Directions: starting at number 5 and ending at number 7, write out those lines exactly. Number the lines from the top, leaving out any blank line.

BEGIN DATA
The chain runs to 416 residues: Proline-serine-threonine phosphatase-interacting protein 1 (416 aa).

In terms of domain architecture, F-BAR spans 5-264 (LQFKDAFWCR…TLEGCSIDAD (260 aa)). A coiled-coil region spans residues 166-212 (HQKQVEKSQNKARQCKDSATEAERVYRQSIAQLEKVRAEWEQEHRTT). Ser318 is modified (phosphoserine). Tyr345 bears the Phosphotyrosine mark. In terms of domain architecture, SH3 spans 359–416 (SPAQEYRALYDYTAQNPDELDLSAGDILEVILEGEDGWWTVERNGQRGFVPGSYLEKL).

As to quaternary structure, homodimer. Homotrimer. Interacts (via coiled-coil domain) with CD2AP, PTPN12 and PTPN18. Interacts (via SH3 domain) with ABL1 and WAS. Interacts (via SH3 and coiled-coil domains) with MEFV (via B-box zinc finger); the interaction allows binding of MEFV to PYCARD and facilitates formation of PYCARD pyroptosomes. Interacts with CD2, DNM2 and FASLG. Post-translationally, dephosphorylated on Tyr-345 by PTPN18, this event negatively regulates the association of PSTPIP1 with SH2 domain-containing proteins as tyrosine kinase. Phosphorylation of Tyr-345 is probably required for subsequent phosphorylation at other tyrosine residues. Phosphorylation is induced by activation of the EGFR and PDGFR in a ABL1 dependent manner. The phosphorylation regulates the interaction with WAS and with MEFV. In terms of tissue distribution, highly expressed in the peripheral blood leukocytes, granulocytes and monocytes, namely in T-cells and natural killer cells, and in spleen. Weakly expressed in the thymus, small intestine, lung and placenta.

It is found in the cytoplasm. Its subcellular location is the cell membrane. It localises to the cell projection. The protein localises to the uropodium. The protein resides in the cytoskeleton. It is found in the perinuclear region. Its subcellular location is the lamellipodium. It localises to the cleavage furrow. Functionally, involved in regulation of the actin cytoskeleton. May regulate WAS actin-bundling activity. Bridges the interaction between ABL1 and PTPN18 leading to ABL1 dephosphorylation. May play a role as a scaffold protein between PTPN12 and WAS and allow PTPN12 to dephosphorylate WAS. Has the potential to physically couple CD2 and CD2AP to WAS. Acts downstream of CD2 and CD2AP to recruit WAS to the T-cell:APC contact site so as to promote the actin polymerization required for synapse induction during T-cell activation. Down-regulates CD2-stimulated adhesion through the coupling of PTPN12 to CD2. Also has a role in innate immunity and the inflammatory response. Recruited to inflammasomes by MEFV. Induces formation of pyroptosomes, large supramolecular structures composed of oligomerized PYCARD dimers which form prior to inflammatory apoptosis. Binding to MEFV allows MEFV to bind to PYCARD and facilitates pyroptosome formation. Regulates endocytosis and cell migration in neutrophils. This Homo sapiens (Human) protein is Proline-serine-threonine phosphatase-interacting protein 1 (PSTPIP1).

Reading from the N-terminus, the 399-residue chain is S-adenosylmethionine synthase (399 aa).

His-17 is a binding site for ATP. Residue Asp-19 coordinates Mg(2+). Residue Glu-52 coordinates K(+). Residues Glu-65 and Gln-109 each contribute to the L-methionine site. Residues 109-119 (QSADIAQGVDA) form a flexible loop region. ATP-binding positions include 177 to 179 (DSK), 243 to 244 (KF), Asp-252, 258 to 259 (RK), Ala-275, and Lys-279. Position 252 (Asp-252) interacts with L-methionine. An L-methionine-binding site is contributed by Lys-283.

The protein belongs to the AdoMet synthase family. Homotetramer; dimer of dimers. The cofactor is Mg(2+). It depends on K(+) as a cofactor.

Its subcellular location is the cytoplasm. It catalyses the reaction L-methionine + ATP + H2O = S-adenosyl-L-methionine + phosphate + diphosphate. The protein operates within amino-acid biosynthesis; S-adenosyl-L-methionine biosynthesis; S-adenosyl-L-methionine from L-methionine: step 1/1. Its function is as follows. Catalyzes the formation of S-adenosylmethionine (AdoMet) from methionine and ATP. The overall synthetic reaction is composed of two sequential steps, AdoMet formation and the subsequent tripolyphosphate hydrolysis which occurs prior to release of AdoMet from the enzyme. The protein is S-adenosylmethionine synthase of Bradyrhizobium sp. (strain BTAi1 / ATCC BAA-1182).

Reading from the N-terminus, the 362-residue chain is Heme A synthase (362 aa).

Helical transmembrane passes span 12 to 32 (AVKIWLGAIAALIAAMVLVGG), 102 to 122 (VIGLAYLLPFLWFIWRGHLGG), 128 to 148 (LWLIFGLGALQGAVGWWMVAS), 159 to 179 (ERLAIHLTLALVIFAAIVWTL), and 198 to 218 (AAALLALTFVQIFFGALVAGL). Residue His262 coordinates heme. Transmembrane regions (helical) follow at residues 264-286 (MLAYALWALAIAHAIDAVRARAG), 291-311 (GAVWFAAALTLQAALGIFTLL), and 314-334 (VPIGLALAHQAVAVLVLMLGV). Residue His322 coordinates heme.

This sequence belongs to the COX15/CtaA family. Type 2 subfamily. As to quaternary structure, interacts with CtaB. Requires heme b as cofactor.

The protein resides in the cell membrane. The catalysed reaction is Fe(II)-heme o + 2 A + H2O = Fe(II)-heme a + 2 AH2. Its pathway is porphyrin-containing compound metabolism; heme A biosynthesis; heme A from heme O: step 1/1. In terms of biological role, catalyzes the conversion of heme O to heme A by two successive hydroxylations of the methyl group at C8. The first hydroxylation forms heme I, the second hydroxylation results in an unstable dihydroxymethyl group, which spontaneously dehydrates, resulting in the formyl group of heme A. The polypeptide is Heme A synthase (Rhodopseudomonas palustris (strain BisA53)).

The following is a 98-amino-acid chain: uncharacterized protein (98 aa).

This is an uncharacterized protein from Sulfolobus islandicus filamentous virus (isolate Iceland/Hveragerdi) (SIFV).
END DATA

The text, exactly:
Reading from the N-terminus, the 399-residue chain is S-adenosylmethionine synthase (399 aa).

His-17 is a binding site for ATP. Residue Asp-19 coordinates Mg(2+). Residue Glu-52 coordinates K(+). Residues Glu-65 and Gln-109 each contribute to the L-methionine site. Residues 109-119 (QSADIAQGVDA) form a flexible loop region. ATP-binding positions include 177 to 179 (DSK), 243 to 244 (KF), Asp-252, 258 to 259 (RK), Ala-275, and Lys-279. Position 252 (Asp-252) interacts with L-methionine. An L-methionine-binding site is contributed by Lys-283.

The protein belongs to the AdoMet synthase family. Homotetramer; dimer of dimers. The cofactor is Mg(2+). It depends on K(+) as a cofactor.